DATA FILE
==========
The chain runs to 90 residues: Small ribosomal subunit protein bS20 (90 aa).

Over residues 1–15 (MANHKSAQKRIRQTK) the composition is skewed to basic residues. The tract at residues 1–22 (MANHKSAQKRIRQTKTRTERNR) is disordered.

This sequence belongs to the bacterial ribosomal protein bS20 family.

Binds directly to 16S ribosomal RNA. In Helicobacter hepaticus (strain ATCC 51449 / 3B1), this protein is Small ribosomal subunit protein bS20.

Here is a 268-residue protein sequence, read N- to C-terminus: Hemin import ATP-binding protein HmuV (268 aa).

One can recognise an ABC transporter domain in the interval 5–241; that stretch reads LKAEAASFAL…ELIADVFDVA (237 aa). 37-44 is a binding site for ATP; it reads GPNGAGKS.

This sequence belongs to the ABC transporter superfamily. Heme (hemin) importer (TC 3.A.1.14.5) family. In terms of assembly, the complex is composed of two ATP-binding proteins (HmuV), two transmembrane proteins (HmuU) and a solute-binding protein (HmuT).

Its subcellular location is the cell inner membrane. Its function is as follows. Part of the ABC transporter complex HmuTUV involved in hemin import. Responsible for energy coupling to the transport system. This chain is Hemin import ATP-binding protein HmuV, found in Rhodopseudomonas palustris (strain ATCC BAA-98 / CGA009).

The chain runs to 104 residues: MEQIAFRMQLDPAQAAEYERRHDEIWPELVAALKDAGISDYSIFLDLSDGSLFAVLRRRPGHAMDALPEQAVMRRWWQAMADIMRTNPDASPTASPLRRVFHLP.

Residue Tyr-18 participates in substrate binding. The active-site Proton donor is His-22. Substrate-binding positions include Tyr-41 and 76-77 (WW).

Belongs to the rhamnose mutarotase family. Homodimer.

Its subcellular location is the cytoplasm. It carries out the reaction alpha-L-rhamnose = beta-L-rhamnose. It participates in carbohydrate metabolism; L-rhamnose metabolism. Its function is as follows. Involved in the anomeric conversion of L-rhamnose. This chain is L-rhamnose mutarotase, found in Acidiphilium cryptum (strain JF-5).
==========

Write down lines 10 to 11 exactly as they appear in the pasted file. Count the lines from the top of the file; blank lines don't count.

Residue Tyr-18 participates in substrate binding. The active-site Proton donor is His-22. Substrate-binding positions include Tyr-41 and 76-77 (WW).

Belongs to the rhamnose mutarotase family. Homodimer.